Theater lovers no longer have to fight traffic, search for parking or pay high prices to see a performance downtown. Arlington's newly renovated Gunston Arts Center brings first rate, innovative productions to Northern Virginia.

"As our lives become more complicated, our leisure time is at a premium. People like having the arts more accessible," said Norma Kaplan, the county's Cultural Affairs Division chief. "Arlington County's philosophy is to make it feasible for local arts organizations to work in the county."

Built in 1960, the Gunston Arts Center originally was a junior high school that closed in 1979. The next year, the Department of Parks, Recreation and Community Resources leased the building for performing arts and recreational activities.

In 1986, the county authorized money for the renovation of the former school to create a performing arts center.

The center's Theatre Two, formerly the school library, is a small, intimate performing space seating up to 125 people, ideal for alternative, less commercial productions. The theater opened last September with a sold-out run of Sartre's "No Exit" presented by the Washington Shakespeare Company.

"Our whole philosophy is to present to Northern Virginia and Metropolitan Washington programing that they're not getting elsewhere," said Jon Palmer Claridge, the county's performing arts supervisor. "We're trying to bring together artists that have a different viewpoint."

The renovation included the addition of floor-to-ceiling blackout curtains shrouding the entire perimeter of the theater, flexible sound and lighting systems and movable, raised audience seating.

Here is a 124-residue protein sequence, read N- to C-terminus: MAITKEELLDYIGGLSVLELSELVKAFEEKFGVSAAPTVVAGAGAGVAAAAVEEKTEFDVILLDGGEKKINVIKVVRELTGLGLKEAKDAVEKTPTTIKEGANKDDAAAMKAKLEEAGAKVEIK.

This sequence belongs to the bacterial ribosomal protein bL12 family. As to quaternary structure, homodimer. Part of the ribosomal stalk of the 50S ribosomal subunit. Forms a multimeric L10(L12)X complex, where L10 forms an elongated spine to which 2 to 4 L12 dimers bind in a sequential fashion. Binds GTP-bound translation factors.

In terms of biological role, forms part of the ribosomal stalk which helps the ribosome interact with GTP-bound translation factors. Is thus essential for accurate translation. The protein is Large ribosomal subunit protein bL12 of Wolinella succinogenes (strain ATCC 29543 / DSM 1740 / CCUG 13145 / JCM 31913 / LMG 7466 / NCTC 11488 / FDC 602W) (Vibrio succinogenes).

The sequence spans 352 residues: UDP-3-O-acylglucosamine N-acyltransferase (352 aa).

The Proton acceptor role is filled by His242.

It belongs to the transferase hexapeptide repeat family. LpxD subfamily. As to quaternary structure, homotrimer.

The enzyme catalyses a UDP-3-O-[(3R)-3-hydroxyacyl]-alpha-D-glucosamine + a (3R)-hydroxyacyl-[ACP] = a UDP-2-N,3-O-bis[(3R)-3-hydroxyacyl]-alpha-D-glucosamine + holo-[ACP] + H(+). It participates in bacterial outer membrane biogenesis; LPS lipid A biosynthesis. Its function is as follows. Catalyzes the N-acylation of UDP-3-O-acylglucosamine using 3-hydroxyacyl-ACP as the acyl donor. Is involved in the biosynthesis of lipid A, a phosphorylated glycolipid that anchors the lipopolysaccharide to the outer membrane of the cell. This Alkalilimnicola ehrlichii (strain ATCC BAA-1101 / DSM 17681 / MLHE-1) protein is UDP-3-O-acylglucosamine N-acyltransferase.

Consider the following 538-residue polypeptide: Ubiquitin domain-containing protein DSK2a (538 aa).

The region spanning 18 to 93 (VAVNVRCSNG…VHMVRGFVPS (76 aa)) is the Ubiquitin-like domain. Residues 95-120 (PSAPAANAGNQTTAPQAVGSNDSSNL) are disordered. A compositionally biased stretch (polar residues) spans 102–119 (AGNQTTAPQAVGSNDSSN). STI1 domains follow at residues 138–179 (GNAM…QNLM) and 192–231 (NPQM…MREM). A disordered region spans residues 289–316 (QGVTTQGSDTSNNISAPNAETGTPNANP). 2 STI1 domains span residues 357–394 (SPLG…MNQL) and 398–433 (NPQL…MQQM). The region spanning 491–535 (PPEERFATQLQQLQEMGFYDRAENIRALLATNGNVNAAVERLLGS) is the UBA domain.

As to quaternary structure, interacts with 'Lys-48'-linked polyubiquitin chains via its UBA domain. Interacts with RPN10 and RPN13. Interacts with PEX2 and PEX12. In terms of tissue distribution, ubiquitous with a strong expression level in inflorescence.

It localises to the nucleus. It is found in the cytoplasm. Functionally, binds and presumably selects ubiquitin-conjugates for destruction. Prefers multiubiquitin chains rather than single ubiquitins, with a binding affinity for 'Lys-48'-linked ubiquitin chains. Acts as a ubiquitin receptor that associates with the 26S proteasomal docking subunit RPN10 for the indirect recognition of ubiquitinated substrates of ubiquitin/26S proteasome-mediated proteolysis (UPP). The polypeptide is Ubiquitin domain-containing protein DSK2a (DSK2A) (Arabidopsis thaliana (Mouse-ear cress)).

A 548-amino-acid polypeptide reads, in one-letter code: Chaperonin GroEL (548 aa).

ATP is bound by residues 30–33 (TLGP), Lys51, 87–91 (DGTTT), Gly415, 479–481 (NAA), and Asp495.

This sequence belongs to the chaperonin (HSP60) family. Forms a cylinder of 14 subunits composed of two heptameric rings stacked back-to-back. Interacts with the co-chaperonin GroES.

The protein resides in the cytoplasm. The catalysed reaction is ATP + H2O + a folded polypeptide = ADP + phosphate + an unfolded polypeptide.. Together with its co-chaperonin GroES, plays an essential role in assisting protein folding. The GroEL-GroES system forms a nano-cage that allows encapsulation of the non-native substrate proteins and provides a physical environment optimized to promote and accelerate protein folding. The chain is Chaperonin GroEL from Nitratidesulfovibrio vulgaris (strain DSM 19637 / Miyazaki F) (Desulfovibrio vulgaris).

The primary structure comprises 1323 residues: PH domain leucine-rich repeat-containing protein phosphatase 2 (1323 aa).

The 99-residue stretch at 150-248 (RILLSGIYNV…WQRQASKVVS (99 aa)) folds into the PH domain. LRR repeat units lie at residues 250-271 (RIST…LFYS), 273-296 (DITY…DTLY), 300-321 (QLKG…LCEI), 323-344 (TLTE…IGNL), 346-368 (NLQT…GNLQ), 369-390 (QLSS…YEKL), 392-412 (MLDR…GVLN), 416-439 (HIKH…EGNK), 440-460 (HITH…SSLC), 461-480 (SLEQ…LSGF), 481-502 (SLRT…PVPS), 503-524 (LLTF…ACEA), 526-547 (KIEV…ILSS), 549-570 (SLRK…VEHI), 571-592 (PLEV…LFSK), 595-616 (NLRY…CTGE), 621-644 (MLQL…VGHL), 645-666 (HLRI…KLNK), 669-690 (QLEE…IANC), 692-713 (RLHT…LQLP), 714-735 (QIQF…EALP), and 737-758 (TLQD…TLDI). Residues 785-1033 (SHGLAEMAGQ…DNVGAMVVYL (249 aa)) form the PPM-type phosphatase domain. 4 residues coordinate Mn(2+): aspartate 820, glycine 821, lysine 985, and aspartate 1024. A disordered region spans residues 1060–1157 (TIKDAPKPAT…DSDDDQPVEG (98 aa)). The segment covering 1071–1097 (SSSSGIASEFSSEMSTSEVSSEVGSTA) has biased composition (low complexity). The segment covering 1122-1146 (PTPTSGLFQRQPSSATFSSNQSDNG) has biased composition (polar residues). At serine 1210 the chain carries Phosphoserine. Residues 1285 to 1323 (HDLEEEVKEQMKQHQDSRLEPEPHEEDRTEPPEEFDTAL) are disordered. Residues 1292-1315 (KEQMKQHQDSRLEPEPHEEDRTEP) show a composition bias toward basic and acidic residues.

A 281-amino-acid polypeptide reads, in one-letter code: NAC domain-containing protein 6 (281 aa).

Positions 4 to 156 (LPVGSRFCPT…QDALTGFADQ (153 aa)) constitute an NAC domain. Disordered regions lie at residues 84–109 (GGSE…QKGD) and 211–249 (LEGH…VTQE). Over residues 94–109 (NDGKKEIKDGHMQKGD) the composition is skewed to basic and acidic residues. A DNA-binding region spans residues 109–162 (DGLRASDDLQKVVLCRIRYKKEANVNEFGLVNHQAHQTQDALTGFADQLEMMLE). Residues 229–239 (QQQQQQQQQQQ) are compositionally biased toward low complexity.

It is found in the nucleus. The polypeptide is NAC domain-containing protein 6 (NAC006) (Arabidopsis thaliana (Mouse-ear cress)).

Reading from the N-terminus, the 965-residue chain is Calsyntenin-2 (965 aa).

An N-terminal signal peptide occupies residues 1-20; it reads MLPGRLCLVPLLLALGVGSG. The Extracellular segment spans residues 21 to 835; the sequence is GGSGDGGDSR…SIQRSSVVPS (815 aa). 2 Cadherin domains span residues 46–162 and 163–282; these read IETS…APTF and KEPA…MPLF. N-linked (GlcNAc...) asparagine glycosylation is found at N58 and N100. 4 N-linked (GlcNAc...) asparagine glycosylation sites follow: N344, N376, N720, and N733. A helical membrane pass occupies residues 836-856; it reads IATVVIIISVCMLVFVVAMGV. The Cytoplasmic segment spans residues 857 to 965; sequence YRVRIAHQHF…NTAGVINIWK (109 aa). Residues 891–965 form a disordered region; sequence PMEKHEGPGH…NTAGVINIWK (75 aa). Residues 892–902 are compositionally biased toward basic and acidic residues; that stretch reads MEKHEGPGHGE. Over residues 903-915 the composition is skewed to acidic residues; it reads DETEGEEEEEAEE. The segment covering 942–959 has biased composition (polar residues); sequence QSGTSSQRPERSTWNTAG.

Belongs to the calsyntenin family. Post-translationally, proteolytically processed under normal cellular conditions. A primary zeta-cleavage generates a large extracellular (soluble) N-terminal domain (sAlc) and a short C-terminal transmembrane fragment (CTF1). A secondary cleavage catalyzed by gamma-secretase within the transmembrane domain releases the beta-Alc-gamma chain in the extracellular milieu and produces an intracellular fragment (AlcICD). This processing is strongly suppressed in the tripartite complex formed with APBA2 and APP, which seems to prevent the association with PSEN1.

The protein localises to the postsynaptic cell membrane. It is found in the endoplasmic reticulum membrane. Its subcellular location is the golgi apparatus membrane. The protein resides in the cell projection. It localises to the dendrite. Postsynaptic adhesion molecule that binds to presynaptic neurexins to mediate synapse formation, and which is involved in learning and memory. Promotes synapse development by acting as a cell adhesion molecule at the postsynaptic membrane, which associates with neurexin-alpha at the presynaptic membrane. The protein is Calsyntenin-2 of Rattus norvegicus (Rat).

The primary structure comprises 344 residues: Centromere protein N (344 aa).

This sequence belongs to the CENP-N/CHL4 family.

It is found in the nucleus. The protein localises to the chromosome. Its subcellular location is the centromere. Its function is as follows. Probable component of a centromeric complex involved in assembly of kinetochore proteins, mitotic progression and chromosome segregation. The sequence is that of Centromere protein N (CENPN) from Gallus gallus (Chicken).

"Just finding the space alone downtown can kill {a small theater company}," Claridge said. Here, "they have a space provided for them."

Theatre Two's four other resident companies are Wordstage, presenting works based on existing texts and literary adaptations; Signature Theatre, featuring plays by modern, emerging playwrights; Goosebump Theatre Company, performing contemporary drama; and New Works Theatre, presenting original works.

Performers in the five companies are professional actors. Salaries are financed through ticket revenue and grants from corporations and state and county arts commissions.

Theatre One, the larger of the two theaters, will seat up to 450 people when it opens in January. Hard school auditorium chairs have been replaced by cushioned seats and plush carpeting. The theater is wheelchair accessible with permanent wheelchair spaces and two rows of removable seating.

Theatre One's resident companies will include the Arlington Metropolitan Chorus, the Children's Theatre of Arlington and Dominion Stage, which are unpaid community theater and music groups; and the Bob Brown Puppets professional puppet company.

"Our offices are here, our costumes are made here, our sets are built here and now we're also going to perform here," said Sharon Field executive director of Children's Theatre of Arlington. "It's going to make life easier for everyone."

An expanded lighting system, sound system and booth, catwalk and air conditioning have been added. Additional parking spaces and walkways are being included to accommodate patrons.

The center houses two fully equipped scene construction shops and a costume shop and storage area for more than 2,000 costumes. Seven county technicians are on hand to help with scenery, costumes, sound and lighting.

The center also has rehearsal halls, dance studios and meeting rooms for use by art groups.

The theaters also will sponsor "presenting" programs, featuring guest artists, theater groups, musicians, storytellers and puppeteers.

Performances will be year-round except for holidays and during times of maintenance.

Most performances will be priced at $10 or under.